The Crucifixion Altarpiece: Lamentation over the Dead Christ (Front Right Wing)

WAG 1226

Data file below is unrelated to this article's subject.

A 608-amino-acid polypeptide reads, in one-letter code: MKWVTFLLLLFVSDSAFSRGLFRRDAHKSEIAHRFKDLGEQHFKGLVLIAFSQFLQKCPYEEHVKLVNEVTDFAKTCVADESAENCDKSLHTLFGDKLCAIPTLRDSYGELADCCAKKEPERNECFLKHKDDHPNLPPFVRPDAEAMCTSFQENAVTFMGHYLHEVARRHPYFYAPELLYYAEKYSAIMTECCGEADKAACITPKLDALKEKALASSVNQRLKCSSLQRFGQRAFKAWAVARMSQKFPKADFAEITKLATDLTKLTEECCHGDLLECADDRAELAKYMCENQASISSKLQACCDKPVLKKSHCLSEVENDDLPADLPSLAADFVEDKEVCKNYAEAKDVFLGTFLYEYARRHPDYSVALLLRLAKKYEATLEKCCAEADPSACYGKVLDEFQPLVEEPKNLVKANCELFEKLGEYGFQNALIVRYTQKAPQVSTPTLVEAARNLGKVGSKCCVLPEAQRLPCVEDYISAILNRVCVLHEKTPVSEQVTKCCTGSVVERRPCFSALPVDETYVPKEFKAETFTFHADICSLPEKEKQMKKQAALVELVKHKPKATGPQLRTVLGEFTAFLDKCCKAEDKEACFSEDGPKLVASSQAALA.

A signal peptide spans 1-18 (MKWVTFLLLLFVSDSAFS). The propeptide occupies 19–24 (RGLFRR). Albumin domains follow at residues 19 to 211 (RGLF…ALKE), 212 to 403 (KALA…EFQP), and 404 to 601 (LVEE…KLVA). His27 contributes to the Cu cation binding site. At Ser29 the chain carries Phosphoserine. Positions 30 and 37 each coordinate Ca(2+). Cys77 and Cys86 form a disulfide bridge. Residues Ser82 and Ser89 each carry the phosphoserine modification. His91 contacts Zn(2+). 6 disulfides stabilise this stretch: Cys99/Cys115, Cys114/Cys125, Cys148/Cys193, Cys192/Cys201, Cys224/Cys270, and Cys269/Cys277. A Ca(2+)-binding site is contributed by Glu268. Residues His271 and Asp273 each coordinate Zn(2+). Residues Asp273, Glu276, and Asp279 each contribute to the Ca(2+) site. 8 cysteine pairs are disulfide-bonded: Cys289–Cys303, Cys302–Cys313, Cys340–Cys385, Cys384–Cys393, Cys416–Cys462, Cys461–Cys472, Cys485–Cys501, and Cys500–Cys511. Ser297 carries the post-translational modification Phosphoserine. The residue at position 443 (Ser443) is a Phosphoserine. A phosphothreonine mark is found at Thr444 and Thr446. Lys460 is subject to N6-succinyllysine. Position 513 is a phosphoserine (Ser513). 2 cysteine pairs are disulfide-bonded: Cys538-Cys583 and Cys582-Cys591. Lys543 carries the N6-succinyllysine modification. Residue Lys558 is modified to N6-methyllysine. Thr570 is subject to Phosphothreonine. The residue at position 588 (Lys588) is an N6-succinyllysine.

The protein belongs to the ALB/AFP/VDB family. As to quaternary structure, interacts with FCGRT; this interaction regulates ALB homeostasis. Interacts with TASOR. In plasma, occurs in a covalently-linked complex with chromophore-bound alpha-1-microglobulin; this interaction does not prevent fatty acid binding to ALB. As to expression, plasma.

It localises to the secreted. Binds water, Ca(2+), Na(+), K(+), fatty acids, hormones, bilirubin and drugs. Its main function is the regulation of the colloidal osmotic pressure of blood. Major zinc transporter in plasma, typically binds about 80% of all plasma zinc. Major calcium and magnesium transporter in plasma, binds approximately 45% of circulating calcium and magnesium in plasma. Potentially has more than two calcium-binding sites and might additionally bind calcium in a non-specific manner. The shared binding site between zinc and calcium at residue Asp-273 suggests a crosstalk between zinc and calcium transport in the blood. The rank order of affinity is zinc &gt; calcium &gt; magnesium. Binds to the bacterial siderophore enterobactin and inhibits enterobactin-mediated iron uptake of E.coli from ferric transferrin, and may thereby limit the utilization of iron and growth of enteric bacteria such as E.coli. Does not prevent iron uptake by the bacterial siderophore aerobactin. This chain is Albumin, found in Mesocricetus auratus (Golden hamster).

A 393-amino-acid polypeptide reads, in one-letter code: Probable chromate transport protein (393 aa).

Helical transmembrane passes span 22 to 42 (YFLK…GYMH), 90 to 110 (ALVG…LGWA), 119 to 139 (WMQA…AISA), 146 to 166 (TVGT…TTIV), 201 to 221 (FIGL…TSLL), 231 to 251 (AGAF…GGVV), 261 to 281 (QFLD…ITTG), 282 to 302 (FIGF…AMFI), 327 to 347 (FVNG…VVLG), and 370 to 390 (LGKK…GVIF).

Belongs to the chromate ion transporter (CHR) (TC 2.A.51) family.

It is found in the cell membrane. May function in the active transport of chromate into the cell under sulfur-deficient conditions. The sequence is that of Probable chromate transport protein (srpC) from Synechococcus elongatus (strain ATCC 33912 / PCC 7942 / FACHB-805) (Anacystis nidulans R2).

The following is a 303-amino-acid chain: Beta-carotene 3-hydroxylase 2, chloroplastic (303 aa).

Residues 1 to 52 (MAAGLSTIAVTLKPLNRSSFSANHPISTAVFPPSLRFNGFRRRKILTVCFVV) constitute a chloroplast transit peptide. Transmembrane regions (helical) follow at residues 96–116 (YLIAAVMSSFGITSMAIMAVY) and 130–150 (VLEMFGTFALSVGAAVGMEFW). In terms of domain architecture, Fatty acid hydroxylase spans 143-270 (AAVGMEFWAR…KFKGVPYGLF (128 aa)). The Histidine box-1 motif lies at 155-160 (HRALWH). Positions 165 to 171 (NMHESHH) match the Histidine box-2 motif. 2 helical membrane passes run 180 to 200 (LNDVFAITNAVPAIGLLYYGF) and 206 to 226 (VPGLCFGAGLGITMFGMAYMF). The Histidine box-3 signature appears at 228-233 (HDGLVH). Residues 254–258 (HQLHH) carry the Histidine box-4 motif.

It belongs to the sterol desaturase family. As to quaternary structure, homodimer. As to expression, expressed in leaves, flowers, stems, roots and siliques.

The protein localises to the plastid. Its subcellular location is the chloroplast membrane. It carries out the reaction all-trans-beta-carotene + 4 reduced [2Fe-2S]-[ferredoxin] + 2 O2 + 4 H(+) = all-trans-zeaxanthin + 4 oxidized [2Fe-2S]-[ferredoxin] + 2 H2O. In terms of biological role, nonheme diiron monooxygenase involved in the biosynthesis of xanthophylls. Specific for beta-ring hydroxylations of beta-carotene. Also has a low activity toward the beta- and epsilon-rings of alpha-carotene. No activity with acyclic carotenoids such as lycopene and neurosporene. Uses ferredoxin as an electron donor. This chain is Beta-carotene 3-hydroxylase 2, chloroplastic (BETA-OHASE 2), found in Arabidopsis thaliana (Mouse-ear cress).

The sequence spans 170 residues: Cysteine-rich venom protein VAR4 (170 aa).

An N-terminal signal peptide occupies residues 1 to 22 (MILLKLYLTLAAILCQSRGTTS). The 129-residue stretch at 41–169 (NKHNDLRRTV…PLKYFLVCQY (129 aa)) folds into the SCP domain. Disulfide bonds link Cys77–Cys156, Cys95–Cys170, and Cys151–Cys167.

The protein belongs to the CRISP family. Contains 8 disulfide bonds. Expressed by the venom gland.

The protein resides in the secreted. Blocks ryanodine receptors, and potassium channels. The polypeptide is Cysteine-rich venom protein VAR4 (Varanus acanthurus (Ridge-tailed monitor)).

The Crucifixion Altarpiece is a triptych formed of three painted panels, the two side wings belonging to the Walker Art Gallery and the central painting to the National Gallery, London. The entire triptych is presently on display in the Walker. Both wings have painted reverses which would be folded closed in front of the central panel to show a family witnessing the 'Mass of St Gregory'. The wings were separated from the centre panel in the early 19th-century before or during their export to Britain. Until 1963 the paintings on the backs of the wings were hidden under black paint and only rediscovered after cleaning and conservation. The front of the right hand wing, shows the lamentation over Christ's body, mourned by among others his mother Mary (in a blue cloak), St John the Evangelist (on the right) and Mary Magdalen (swathed in red in the background to the left). In the background Christ rises triumphantly from his tomb and rises to heaven watched by his followers and disciples. This triptych was originally held in the parish church of St Columba in Cologne and was painted for the rich merchant and three-times mayor of Cologne, Hermann Rinck. The anonymous German artist is named after an altarpiece now held in Aachen Cathedral. This is one of the artworks presented by the Liverpool Royal Institution. Liverpool’s economic development grew directly from Britain’s involvement with transatlantic slavery: the kidnapping, enslavement and forced migration of people from West Africa to the Americas and many to the Caribbean. Many members of the Royal Institution made their fortunes directly through the trade or indirectly through the wider economy. This wealth was largely how they were able to bring rare art and treasures, such as this, to the city